Issues surrounding the historical antecedents of the making of the constitution has raised questions as to its validity and legitimacy. While some pundits are of the view that the constitution is simply a colonial document, others dislodge it for it high military flavor. Therefore, the question once asked by Chief Bola Ige, SAN and former Attorney General of the Federation is quite germane at this juncture. The legal sage asked; “it has been our lot as a nation to have at various times, thrust upon us, Constitutions promulgated by the fist or military junta’s. Does this remove the yoga of legality from such Constitutions?. To what extent can a Constitution enacted by undemocratic forces be a valid framework for regulating democratic governance?. Here again we return to the Kelsenian dilemma – which is the grundnorm?. The Constitution itself or the norm that commands obedience to the document?.
It should be parenthetically noted that this discourse only takes a bite on the issue of validity and legitimacy, it is submitted with all due respect to pundits against the validity and legitimacy of the 1999 Constitution, that any debate on validity and legitimacy is futile, and only serve for theoretical references – the Constitution having been a working document for 24 years now. Moreover, a nation still debating on the validity and legitimacy of its Constitution is far from reaching its paradise.
For the benefit of doubts, the kelsenian theory borders on the source of validity and legitimacy of a Constitution. In other words, what gives validity and legitimacy to a Constitution?. Is it the document itself or the norm that commands obedience to the document?.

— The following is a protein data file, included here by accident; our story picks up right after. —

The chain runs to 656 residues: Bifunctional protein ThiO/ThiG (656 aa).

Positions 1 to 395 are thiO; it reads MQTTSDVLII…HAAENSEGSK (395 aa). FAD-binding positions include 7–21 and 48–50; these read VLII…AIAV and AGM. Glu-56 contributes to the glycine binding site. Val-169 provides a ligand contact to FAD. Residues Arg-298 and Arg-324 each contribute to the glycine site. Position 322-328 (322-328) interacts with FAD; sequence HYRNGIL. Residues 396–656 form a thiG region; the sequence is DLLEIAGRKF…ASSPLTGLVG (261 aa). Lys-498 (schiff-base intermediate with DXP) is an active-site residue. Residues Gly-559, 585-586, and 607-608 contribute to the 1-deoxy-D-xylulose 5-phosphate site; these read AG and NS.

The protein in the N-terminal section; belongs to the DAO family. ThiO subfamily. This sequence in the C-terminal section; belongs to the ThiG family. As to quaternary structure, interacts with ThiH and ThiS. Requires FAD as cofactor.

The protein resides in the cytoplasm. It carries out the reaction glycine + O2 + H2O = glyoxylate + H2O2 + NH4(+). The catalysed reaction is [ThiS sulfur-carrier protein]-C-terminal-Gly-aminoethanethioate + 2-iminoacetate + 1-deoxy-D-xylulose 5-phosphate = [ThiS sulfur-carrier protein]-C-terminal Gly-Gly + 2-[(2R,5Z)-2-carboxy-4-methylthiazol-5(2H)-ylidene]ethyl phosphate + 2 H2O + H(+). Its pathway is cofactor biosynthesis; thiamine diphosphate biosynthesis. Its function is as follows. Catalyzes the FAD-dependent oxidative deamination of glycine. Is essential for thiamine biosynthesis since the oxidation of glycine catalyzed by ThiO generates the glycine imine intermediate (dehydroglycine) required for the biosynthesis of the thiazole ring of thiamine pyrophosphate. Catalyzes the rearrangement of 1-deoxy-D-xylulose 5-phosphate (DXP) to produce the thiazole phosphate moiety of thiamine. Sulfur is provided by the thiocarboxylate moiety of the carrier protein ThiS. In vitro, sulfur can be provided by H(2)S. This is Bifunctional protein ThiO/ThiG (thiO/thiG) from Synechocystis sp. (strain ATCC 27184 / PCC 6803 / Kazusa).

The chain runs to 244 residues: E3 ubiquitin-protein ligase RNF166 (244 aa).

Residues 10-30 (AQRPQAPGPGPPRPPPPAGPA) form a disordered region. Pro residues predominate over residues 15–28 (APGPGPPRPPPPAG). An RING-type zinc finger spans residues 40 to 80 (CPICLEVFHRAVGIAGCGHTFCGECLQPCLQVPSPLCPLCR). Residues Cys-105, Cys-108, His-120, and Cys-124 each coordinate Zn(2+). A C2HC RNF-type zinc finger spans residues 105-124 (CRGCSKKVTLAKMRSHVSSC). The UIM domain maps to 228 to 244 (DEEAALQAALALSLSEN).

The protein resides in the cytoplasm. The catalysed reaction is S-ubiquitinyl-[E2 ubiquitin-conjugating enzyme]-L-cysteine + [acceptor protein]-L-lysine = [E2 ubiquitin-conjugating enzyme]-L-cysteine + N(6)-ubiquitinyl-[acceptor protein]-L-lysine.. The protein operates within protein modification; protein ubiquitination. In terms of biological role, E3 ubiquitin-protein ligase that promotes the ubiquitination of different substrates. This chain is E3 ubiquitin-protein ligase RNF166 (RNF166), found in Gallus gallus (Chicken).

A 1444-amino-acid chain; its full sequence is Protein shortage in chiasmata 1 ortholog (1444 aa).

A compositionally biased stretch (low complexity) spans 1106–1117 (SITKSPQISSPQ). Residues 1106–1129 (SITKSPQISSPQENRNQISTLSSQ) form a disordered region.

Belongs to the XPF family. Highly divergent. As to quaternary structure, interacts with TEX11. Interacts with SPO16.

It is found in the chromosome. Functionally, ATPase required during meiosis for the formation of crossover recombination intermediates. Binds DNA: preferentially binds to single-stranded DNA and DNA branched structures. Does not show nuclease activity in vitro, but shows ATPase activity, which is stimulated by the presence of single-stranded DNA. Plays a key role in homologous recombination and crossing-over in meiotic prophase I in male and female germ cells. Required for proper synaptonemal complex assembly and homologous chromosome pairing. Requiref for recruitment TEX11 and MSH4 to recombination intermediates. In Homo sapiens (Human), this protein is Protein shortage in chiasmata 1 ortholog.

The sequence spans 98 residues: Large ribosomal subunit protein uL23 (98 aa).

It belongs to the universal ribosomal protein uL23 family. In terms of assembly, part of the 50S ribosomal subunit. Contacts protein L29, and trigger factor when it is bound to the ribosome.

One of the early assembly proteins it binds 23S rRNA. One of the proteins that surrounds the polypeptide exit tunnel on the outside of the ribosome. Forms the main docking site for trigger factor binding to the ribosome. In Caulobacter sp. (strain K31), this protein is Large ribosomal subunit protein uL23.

It is my humble submission that no matter the outcome of this discourse, the 1999 Constitution of the Federal Republic of Nigeria, as altered, remains a valid and legitimate document, same having been in force for over two decades, and the fons et origo of our constitutional democracy. It need not be emphasized that plethora of Court decisions abound to ground this submission. Therefore, it quite expedient to trace the antecedence of Nigeria’s constitutional development.
THE CONSTITUTIONAL ODYSSEY OF NIGERIA: FAR FROM CONSTITUTIONALISM?.
The history of Nigeria’s constitutional development was heavily influenced by colonialism. The British authorities exerted so much influence on the administration of the daily living of the people. Aside the fact that we received English laws, they also made Extended English laws directly applicable to Nigeria.